allegations or denials of his pleading, but . . . must set
forth specific facts showing that there is a genuine issue
for trial.'” Id. at 248 (citations
judgment is mandated “against a party who fails to make
a showing sufficient to establish the existence of an element
essential to that party's case, and on which that party
will bear the burden of proof at trial.” Celotex
Corp., 477 U.S. at 322. “Summary judgment may be
granted if the non-moving party's evidence is merely
colorable or is not significantly probative.”
Sawyer v. Sw. Airlines Co., 243 F.Supp.2d 1257, 1262
(D. Kan. 2003) (citing Anderson, 477 U.S. at
the summary judgment stage the judge's function is not
himself to weigh the evidence and determine the truth of the
matter but to determine whether there is a genuine issue for
trial.” Anderson, 477 U.S. at 249.
“Essentially, the inquiry is ‘whether the
evidence presents a sufficient disagreement to require
submission to the jury or whether it is so one-sided that one
party must prevail as a matter of law.”
Sawyer, 243 F.Supp.2d at 1262 (quoting
Anderson, 477 U.S. at 251-52); see also LaRoche
v. Denny's, Inc., 62 F.Supp.2d 1366, 1371 (S.D. Fla.
1999) (“The law is clear . . . that suspicion,
perception, opinion, and belief cannot be used to defeat a
motion for summary judgment.”).
The Law Related to Use of Excessive Force Claims
Supreme Court has instructed that “all claims
that law enforcement officers have used excessive
force-deadly or not-in the course of an arrest, investigatory
stop, or other ‘seizure' of a free citizen should
be analyzed under the Fourth Amendment and its
‘reasonableness' standard.” Graham v.
Connor, 490 U.S. 386, 395 (1989). “Determining
whether the force used to effect a particular seizure is
reasonable under the Fourth Amendment requires a careful
balancing of the nature and quality of the intrusion on the
individual's Fourth Amendment interests against the
countervailing governmental interests at stake.”
Graham, 490 U.S. at 396; Landsman v. City of
Vero Beach, 621 Fed.Appx. 559, 562 (11th Cir. 2015)
(“Whether a specific use of force is excessive turns on
factors such as the severity of the crime, whether the
suspect poses an immediate threat, and whether the suspect is
resisting or fleeing.” (citation omitted));
Priester v. City of Riviera Beach, Fla., 208 F.3d
919, 926 (11th Cir. 2000) (“To come within the narrow
exception, a plaintiff must show that the official's
conduct ‘was so far beyond the hazy border between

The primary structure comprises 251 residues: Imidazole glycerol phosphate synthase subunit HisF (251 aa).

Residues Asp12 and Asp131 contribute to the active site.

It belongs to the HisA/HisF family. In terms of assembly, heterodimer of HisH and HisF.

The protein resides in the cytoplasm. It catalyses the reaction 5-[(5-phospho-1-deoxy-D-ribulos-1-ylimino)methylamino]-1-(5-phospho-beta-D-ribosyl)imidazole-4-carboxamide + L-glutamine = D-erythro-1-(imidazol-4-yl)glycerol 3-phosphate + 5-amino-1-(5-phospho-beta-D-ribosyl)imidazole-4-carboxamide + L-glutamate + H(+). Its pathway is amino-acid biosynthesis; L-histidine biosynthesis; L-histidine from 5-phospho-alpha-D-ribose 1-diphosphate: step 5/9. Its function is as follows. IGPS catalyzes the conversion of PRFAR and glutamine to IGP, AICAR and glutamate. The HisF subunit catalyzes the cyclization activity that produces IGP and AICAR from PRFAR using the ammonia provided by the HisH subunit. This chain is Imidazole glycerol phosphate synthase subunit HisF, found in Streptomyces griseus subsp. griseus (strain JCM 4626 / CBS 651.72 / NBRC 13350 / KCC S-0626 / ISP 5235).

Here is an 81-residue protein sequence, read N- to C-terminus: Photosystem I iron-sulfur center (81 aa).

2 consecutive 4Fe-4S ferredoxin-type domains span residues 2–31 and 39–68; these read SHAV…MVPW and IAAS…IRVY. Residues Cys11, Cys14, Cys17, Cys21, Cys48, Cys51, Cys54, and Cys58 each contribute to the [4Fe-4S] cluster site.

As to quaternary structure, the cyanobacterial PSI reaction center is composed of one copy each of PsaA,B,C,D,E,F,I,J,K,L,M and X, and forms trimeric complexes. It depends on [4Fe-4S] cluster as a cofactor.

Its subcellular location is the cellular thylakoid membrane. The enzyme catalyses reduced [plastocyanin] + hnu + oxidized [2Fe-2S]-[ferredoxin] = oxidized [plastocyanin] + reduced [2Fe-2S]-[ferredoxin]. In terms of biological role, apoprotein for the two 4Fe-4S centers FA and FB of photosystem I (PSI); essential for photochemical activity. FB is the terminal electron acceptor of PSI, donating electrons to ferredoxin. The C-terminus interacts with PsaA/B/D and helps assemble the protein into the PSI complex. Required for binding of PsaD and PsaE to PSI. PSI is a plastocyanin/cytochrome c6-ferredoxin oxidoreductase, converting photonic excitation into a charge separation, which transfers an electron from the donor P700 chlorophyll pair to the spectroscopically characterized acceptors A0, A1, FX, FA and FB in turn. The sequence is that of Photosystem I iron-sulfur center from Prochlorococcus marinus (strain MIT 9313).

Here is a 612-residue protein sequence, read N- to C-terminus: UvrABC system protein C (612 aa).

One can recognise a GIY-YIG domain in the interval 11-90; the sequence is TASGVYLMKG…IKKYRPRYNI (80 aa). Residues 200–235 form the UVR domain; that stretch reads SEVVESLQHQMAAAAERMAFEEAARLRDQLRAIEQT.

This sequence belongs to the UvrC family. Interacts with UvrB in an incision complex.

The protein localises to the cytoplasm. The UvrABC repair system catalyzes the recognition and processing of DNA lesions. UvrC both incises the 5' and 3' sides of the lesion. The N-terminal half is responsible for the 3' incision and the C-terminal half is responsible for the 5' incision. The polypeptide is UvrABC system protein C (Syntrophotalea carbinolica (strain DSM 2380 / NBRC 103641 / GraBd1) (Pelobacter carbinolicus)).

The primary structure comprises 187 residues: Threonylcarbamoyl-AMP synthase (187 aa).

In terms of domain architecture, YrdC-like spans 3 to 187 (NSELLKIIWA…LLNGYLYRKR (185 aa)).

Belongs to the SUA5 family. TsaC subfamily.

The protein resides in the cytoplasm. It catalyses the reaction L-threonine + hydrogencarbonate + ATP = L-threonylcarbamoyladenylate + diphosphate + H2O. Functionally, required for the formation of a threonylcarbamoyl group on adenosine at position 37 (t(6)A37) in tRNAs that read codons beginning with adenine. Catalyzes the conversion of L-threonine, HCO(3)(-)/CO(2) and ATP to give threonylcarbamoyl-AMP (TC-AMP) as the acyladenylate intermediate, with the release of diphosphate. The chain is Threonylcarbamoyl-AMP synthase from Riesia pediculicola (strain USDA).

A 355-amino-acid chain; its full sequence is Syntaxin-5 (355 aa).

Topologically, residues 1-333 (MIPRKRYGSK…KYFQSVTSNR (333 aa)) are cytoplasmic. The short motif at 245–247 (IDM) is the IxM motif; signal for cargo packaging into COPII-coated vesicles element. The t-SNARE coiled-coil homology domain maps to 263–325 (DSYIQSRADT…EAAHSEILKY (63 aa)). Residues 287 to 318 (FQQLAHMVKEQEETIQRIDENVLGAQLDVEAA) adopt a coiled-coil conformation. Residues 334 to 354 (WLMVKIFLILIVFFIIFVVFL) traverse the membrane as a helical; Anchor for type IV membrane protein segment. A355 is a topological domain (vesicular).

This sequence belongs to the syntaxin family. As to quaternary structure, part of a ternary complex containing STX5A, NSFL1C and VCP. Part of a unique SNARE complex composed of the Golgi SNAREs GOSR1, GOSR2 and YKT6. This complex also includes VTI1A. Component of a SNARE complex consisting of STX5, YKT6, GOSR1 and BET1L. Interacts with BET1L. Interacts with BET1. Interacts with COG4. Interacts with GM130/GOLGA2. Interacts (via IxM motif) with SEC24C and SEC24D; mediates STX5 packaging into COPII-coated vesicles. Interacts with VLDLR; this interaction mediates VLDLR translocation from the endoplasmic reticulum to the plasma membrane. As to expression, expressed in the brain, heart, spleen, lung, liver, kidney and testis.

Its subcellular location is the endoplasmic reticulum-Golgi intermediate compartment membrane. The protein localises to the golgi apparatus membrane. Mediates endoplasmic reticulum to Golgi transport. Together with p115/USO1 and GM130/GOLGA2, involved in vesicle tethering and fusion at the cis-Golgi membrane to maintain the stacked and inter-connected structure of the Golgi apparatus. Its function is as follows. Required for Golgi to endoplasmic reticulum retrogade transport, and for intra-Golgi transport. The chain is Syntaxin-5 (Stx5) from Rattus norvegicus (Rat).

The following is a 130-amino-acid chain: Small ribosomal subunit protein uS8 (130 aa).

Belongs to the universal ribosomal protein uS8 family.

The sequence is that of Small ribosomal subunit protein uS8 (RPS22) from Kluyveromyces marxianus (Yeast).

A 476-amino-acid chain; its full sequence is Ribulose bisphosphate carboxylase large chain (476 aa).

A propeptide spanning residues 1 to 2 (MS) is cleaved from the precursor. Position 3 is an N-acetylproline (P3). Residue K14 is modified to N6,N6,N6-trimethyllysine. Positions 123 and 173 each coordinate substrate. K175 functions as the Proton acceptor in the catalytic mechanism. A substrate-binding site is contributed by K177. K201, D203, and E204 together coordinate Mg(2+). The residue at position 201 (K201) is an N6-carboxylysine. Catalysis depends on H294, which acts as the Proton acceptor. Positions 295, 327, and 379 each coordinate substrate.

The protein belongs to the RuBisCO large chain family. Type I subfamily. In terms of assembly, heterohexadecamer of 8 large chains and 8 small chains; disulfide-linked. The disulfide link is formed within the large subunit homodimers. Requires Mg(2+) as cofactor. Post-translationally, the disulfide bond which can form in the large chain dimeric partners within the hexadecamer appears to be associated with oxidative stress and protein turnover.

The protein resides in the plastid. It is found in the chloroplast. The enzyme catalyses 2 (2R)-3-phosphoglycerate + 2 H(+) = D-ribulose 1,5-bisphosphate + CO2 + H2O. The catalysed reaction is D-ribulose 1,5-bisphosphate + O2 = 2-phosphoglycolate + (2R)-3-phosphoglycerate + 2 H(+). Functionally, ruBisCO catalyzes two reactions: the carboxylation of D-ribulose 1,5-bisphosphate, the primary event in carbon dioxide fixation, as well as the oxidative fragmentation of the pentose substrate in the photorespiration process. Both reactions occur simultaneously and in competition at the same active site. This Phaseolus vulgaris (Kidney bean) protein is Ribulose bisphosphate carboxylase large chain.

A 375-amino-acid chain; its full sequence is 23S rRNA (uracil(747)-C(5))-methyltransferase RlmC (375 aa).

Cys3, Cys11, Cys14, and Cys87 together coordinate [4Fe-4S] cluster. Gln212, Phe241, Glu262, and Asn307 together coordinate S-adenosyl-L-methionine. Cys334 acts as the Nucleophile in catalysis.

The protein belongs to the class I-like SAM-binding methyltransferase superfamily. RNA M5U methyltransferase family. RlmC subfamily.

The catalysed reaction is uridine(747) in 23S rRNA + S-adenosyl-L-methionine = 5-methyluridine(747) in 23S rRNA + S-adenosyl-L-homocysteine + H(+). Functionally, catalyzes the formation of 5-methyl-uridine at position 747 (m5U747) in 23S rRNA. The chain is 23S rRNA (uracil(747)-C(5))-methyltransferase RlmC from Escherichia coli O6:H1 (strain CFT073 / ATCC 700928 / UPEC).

excessive and acceptable force that [the official] had to
know he was violating the Constitution even without caselaw
overarching inquiry is “whether a reasonable officer
would believe that this level of force is necessary in the
situation at hand.” Mercado v. City of
Orlando, 407 F.3d 1152, 1157 (11th Cir. 2005). However,
“the use of force against an arrestee who, inter
alia, is not a threat, has not exhibited aggressive
behavior, and has not actively resisted arrest is
excessive.” Perez v. Suszczynski, 809 F.3d
1213, 1222 (11th Cir. 2016).
The Law Related to Qualified Immunity
doctrine of qualified immunity protects government officials
[sued in their individual capacity] ‘from liability for
civil damages insofar as their conduct does not violate
clearly established statutory or constitutional rights of
which a reasonable person would have known.'”
Pearson v. Callahan, 555 U.S. 223, 231 (2009)
(quoting Harlow v. Fitzgerald, 457 U.S. 800, 818
(1982)); Nelson v. Lott, 330 F.Supp.3d 1314, 1327
(N.D. Ala. 2018). “The protection of qualified immunity
applies regardless of whether the government official's
error is ‘a mistake of law, a mistake of fact, or a
mistake based on mixed questions of law and fact.'”
Pearson, 555 U.S. at 231 (quoting Groh v.
Ramirez, 540 U.S. 551, 567 (2004)). However, the
protections of qualified immunity do not apply to those
officials “who knew or reasonably should have known
that the action he took within his sphere of official
responsibility would violate the constitutional rights of the
[plaintiff], or if he took the action with the malicious
intention to cause a deprivation of constitutional rights or
other injury.” Nelson, 330 F.Supp.3d at 1327
(quoting Wood v. Strickland, 420 U.S. 308, 322
order to properly analyze a defense of qualified immunity,
the Supreme Court set out a two-part framework. First, the
court asks if the plaintiff has “sufficiently alleged a
constitutional or statutory violation.” Mann v.
Taser Int'l, Inc., 588 F.3d 1291, 1305 (11th Cir.
2009). “Without a . . . violation, there can be no
violation of a clearly established right.”
Mann, 588 F.3d at 1305. Second, the court must
determine “whether the constitutional violation was
‘clearly established' on the date of the event
leading to suit. The focus at this step of the analysis is on
the question of whether the officer had ‘fair
notice' that his conduct was unlawful.”
Nelson, 330 F.Supp.3d at 1330.
“exact factual identity with a previously decided case
is not required, . . . the unlawfulness of the conduct must
be apparent from pre-existing law.” Coffin v.
Brandau, 642 F.3d 999, 1013 (11th Cir. 2011). “A
court looks only to binding precedent-cases from the United
States Supreme Court, the [pertinent] Circuit, and the
highest court of the state under which the claim arose-to
determine whether the right in question was clearly
established at the time of the violation.” Id.
argue that they are entitled to qualified immunity on
Plaintiff's excessive force claim because (1) they did
not violate Plaintiff's constitutional rights, or
alternatively, (2) the constitutional right Plaintiff claims
was violated was not clearly established at the time of the
events at issue in this case. (Doc. # 20 at 8-9). ...